2017 Mbali Chenin Blanc/Viognier & 2016 Pine Ridge Chenin Blanc + Viognier

CB+V = Delicious

Fast facts:

  • 2017 Mbali Chenin Blanc/Viognier (South Africa) $4.99 (@Trader Joe’s; California)
  • 2016 Pine Ridge Chenin Blanc + Viognier (California) $10.99 (@Trader Joe’s; California)
2017 Mbali Chenin Blanc/Viognier & 2016 Pine Ridge Chenin Blanc + Viognier
Note the corkscrew for the two screw-capped wines.  Why let practicality get in the way of good photo composition and a prop?

Rodney Dangerfield made a career out of the line “I don’t get no respect.”
The double negative notwithstanding, he could have been talking about the white grape Chenin Blanc.  In her encyclopedic The Oxford Companion to Wine the esteemed author Jancis Robinson had this “praise” to offer:

“Chenin is widely planted throughout the Americas for no perceptible reason other than it will obligingly produce a decent yield of relatively crisp wine.”  (She does “throw the grape a bone” by pointing out that in the Loire Valley of France, the grape produces very fine wines, including those from Vouvray.)

It’s certainly true in the U.S. where those of us in the wine trade dismiss Chenin Blanc as a “blender.”  And that is exactly what these two wineries did here, they blended the Chenin with Viognier (vee-on-yae) and the result is something wonderful. The addition of 20% (21% for the Mbali, to be precise) of highly aromatic Viognier to the blend transforms the workhorse Chenin into something worth seeking out.

This is especially true of the rendition from Pine Ridge.  It has a pale yellow color in the glass and come hither aromas of jasmine and ripe pears. A sip reveals flavors of honey, pineapple and white peach.  The oak is subdued and there is a nice balance of fruit and acidity.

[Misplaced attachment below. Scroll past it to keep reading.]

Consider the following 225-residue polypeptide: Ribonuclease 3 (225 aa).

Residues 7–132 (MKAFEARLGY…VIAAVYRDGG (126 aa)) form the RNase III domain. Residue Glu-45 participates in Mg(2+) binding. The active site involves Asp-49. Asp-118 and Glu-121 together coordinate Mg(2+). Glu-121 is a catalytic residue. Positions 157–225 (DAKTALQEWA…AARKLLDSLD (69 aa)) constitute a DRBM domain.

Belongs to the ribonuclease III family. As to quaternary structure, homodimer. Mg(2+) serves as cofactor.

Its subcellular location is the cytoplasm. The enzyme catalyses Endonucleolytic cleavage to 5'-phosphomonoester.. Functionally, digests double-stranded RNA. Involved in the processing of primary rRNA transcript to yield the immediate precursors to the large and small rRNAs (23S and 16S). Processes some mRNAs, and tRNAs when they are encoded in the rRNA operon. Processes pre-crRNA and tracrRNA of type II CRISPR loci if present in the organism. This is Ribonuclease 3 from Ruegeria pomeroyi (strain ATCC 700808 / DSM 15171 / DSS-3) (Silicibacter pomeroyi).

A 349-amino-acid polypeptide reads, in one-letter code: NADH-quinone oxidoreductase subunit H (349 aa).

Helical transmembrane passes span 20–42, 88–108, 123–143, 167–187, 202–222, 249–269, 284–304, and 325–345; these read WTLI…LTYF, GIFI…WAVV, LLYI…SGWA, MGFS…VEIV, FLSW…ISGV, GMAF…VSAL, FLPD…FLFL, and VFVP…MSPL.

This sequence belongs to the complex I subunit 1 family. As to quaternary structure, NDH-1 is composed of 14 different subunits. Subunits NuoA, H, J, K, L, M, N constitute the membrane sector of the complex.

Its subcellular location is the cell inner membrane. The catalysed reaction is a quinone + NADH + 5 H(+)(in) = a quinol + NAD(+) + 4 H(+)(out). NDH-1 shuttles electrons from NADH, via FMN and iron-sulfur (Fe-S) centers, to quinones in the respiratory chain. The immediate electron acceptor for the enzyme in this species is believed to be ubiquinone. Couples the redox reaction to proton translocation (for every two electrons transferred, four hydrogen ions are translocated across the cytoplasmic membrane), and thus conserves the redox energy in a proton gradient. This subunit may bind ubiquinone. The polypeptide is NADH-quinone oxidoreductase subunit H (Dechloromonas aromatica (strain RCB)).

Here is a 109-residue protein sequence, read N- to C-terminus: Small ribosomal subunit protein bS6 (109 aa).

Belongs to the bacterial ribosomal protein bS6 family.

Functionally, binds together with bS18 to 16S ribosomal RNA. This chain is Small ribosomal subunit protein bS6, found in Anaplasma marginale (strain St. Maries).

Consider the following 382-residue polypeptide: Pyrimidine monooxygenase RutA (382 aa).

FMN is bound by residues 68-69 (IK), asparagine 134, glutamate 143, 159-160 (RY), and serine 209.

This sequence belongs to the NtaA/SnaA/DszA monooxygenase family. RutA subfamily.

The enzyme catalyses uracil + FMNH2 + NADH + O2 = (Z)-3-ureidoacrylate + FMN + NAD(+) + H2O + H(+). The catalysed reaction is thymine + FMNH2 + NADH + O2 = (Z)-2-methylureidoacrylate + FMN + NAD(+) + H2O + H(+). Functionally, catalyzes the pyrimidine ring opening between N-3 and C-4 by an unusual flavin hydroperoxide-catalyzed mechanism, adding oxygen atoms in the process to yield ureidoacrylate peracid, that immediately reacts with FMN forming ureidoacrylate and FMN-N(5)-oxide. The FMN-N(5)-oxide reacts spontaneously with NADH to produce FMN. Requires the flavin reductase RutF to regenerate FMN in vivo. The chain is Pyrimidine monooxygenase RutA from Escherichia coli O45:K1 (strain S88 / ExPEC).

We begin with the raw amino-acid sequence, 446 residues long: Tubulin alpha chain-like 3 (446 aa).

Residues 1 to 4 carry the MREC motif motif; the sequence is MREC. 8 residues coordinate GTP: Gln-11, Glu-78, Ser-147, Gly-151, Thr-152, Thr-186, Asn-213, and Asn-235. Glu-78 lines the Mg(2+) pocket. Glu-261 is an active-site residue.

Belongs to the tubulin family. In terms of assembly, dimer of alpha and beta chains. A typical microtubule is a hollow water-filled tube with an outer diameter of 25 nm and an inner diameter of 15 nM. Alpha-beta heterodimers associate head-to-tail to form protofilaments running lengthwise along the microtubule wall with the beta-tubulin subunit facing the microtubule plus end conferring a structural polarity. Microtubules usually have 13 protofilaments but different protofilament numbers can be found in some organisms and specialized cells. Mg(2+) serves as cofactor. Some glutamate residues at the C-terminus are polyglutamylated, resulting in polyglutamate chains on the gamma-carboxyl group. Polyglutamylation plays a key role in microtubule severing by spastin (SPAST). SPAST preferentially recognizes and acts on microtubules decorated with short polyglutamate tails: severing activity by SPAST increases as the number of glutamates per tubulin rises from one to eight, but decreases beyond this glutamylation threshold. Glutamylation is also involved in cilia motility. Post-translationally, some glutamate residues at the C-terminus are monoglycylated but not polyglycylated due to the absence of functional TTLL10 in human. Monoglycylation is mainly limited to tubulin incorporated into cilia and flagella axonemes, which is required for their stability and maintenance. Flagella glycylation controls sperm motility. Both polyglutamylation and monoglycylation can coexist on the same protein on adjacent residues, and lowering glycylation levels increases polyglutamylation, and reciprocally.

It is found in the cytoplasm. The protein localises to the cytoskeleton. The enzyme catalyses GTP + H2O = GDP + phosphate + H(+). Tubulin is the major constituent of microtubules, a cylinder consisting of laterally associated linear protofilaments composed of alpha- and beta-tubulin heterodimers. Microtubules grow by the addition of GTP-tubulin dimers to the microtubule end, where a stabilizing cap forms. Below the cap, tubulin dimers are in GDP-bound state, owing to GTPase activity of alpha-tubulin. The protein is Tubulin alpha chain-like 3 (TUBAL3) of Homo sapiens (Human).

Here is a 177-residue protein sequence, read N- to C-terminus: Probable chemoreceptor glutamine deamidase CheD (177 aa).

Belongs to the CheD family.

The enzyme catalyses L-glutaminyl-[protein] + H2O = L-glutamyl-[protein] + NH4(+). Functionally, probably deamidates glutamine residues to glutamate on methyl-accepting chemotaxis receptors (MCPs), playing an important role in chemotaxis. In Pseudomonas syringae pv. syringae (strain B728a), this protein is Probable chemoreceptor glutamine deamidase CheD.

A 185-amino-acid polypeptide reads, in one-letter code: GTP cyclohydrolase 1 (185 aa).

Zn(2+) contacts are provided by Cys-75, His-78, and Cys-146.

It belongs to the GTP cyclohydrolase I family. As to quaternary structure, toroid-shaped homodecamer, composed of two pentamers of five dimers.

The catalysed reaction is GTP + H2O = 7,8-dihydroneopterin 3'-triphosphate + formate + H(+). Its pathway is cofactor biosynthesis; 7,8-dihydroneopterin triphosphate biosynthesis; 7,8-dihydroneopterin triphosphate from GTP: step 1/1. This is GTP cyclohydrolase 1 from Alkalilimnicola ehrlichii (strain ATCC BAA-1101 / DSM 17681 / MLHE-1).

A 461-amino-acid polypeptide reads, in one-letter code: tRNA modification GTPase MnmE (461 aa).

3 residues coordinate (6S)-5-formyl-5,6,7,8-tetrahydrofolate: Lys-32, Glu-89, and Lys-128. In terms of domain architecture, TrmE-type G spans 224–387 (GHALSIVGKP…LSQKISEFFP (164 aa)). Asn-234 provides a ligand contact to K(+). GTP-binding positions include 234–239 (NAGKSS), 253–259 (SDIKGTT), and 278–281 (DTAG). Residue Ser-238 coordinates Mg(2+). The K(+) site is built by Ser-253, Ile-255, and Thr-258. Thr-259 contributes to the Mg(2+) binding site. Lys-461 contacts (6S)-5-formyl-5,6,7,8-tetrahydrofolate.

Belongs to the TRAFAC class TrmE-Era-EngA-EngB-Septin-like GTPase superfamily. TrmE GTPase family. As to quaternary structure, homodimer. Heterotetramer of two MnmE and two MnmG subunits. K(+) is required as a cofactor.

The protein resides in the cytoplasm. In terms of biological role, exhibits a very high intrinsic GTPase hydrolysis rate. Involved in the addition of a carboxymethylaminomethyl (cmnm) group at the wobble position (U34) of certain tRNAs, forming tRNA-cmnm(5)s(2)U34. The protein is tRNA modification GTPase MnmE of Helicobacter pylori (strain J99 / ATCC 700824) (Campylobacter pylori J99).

The Mbali version is starkly different.  It too has a pale straw color and the nose features aromas of passion fruit, citrus, wet stone and honey.  Honey flavors are common with Chenin Blanc and this wine has plenty, too much in my opinion, but that’s just be me. It also has flavors of melon, tangerine and on the finish, floral notes, which is apropos given that Mbali is the Zulu word for flower. It has fresh, light acidity which gives it a vaguely effervescent quality.

Both wines are pleasant,  and good value for the money.  As I implied earlier, the Pine Ridge is clearly the better of the two, but it is also twice the price. They both would pair well with spicy cuisine, seafood and Chinese dumplings.

I would be remiss to  not “point” out that these wines were brought to my attention by two of my wife’s friends while enjoying the aforementioned dumplings in our neighborhood. Thank you Lori and Maryanne for being Vinopointer “Sniffers” and turning us on to a pair of really nice wine finds from Trader Joe’s.

Anyone can be a Sniffer.  Have you found something special at your local Trader Joe’s, Costco or Whole Foods that we should know about? Let us know and we’ll seek it out!


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